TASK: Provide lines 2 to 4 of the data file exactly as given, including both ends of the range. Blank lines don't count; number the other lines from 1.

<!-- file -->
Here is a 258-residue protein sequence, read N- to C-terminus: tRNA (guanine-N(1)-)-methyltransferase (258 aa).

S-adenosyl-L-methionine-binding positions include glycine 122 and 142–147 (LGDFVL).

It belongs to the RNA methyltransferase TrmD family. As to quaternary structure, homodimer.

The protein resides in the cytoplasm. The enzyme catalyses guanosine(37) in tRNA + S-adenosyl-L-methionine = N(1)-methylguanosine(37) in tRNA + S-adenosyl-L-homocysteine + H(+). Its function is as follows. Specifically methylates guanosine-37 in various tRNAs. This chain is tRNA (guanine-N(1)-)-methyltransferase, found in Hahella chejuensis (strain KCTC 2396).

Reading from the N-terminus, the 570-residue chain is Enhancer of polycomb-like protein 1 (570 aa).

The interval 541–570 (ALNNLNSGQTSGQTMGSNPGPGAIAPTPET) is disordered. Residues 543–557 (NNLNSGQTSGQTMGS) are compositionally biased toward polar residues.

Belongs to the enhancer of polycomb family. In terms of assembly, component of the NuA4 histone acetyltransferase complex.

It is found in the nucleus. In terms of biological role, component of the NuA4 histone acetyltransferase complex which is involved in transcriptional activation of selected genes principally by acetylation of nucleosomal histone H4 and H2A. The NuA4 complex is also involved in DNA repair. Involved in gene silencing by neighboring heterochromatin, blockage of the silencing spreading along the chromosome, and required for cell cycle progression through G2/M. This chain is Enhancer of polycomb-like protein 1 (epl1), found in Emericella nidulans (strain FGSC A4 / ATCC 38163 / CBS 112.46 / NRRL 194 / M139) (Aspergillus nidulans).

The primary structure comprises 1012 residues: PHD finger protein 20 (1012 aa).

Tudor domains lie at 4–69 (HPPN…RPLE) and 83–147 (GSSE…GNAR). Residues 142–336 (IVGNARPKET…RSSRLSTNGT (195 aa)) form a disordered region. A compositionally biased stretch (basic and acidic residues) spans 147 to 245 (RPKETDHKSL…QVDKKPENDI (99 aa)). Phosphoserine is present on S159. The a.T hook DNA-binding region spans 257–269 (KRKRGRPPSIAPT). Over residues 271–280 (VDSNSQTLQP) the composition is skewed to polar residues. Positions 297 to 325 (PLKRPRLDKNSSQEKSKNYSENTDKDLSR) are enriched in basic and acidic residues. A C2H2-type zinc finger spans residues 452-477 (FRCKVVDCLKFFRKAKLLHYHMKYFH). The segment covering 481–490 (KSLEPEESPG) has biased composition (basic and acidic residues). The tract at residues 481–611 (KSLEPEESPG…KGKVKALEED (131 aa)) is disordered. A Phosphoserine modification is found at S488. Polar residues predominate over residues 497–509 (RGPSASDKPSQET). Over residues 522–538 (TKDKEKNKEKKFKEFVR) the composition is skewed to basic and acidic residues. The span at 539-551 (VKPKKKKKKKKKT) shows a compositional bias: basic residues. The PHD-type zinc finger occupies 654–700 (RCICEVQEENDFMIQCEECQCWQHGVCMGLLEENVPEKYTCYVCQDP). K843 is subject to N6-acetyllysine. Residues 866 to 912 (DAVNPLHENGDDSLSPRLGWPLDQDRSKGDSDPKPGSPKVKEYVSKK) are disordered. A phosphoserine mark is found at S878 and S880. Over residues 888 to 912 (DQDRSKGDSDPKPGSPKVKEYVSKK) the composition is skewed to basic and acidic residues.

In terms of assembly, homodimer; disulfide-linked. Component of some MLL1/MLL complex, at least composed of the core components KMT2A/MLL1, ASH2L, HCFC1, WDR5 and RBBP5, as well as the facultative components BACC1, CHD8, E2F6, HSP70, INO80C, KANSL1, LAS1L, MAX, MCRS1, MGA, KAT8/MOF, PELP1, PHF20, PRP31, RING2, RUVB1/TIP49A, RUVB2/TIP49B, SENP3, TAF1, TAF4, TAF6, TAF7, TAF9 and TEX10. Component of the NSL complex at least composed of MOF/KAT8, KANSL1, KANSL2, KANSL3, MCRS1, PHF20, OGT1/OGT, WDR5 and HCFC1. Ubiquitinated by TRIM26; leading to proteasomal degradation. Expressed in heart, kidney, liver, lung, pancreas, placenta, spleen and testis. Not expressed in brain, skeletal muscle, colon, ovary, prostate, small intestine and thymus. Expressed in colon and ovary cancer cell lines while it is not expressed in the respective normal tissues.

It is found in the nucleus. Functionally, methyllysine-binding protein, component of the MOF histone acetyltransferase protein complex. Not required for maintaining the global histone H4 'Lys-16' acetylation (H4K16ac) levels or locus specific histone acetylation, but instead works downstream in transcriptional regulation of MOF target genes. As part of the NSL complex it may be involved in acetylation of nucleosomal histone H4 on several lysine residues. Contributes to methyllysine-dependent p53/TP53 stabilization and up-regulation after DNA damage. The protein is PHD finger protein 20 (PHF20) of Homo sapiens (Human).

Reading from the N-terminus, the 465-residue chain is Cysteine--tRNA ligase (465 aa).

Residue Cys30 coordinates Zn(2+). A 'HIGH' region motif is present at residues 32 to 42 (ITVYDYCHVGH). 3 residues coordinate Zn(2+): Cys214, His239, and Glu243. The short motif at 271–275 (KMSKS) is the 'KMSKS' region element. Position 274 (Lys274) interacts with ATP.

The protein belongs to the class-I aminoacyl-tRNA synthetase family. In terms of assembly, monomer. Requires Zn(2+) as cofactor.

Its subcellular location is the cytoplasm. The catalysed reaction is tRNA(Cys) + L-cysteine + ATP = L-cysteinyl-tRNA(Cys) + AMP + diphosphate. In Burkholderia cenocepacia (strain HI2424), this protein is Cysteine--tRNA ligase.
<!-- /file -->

S-adenosyl-L-methionine-binding positions include glycine 122 and 142–147 (LGDFVL).

It belongs to the RNA methyltransferase TrmD family. As to quaternary structure, homodimer.

The protein resides in the cytoplasm. The enzyme catalyses guanosine(37) in tRNA + S-adenosyl-L-methionine = N(1)-methylguanosine(37) in tRNA + S-adenosyl-L-homocysteine + H(+). Its function is as follows. Specifically methylates guanosine-37 in various tRNAs. This chain is tRNA (guanine-N(1)-)-methyltransferase, found in Hahella chejuensis (strain KCTC 2396).